Mick was the first guy I heard who was using a straight country voice.  Mick was the real article, and he knocked me out.  He was a great singer, and I haven't heard anyone who could do what he did.  His voice had a very startling and pleasing quality to it.  God, he could sing that tune.  He had very simple guitar playing.  That is what got me, and that is when I started doing it.  Later on,  I met Paul [Siebel] and we played together in New York.  "Louise" is one I am still doing.

I am not very happy with the way I sang it back then. I can sing that song better now.  I like the Greenhouse version, over the one on My Feet Are Smiling, because that is the one that caught Bonnie Raitt's ear.  She like the way I did it.


"Easter" had always been one of those tunes that his the spot for me, because I like both to have more rhythm and sustain acoustically than a lot of players go for.  That little pulled harmonic always gets me.  It was the first time I had heard anything like that.  "Easter" was just finding out that there were other ways to make noised on the guitar.  In that case, it was from pulling the B string behind the nut and treating it like a pedal steel.

Medley:  Crow River Waltz/Jesu, Joy of Man's Desiring/Jack Fig

One of the things that haunted me back then was that all of my tunes were three minutes long. The "Medley" gives me a chance to stretch and doo something a little more dramatic over a longer period of time.  It was a real natural thing to do.  Since then I have continued to play some kind of version of that at the end of a set.  The piece that I play now are different than what is in there, except for "Jack Fig."  [Leo usually now plays a combination of "June Bug, Vaseline Machine Gun, Jack Fig and sometimes the Train and  the Gate].

My Feet Are Smiling is a pretty popular record, so it is always a little dangerous to disparage it, but it rushes like crazy.  Everything just speeds up.  I might start with something resembling a tempo , but within just a few bars, I would step on the accelerator.

I have learned that one of your worst enemies onstage is to get excited in the wrong way.   There is a way to have too good of a time, and you cannot do that.  You have to learn that it is not about the playing; it is about the piece, whether you are improvising, or whether you are playing a composition.

On that record, and for a long time, I would take all of my energy and inclination and just give it full rein.  I wouldn't moderate anything.  I wouldn't measure anything, and it is a very "young" way to play.  I was very susceptible to that kind of thing.  Nowadays I am better.  I still have to watch out, because I still have too much fun [Laughs].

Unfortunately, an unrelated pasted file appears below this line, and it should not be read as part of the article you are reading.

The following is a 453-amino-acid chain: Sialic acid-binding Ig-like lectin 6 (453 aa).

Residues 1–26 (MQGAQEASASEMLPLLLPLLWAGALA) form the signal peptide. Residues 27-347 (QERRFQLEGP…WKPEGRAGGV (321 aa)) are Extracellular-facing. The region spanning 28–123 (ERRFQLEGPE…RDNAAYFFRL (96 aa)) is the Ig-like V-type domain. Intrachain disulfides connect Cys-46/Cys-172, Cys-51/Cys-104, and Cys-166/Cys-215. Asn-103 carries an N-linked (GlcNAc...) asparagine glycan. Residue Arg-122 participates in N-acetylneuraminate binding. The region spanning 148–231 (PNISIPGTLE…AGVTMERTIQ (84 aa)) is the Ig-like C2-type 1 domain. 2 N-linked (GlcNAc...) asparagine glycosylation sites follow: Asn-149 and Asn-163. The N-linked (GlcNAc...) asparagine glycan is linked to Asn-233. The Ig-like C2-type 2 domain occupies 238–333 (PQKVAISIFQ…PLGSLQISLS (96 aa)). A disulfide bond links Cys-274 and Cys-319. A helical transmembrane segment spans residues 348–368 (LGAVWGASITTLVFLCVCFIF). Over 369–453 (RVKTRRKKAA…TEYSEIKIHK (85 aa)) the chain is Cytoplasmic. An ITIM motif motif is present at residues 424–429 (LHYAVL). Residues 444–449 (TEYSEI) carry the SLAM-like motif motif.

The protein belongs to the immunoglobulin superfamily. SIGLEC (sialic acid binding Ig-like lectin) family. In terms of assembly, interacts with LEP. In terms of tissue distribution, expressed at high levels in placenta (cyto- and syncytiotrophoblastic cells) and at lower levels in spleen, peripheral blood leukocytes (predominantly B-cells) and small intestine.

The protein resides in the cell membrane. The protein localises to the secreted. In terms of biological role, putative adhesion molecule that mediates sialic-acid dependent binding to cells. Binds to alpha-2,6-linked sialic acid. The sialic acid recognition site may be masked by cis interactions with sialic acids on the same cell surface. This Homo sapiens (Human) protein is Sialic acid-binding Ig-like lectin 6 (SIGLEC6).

Pamela Brown

"Pamela Brown" is a Tom T. Hall song that was given to me by Ron Nagle.  Ron was being harassed by an arsonist who called himself The Torch.  He was in the neighbourhood in Berkeley, and he would leave notes in people's mailboxes that would say, "Leave $20 in your mailbox, or I will burn your house down.  Signed, The Torch." [Laughs].  The Torch wasn't too bright.  Ron, to his glee, got one of these notes in his mailbox, and it didn't take long to catch this guy.  He set a few fires.  He set a trash can on fire.

Ron and I were talking about The Torch and he said, "hey I just heard a tune that would fit for you, and he played it for me.  It just knocked me out, and I think it is the best tune Tom [T. Hall] has written.  That is one of the tightest lyrics I have ever heard.  There is hardly a wasted word.

You Tell Me Why

Sal Valentino sang this.  He's one of my favorite singers.  "You tell me like was meant to be one-third good, two-thirds misery.  You tell me why."

Born to Be With You

"Born to Be With You" is not a tune that many other people would be comfortable with sticking on a record, but I've never cared too much for that way of thinking.   The guy who wrote it is name Don Robertson.  Robertson was, evidently, the originator of that Floyd Cramer piano-style that a lot of piano players would like to kill him for.  I always liked it.  But Robertson always demoed his tunes on the piano.  This is how he always played.  Floyd supposedly heard some of that and started adopting that approach.  It doesn't really matter, because everybody goes through somebody, but it has always interested me.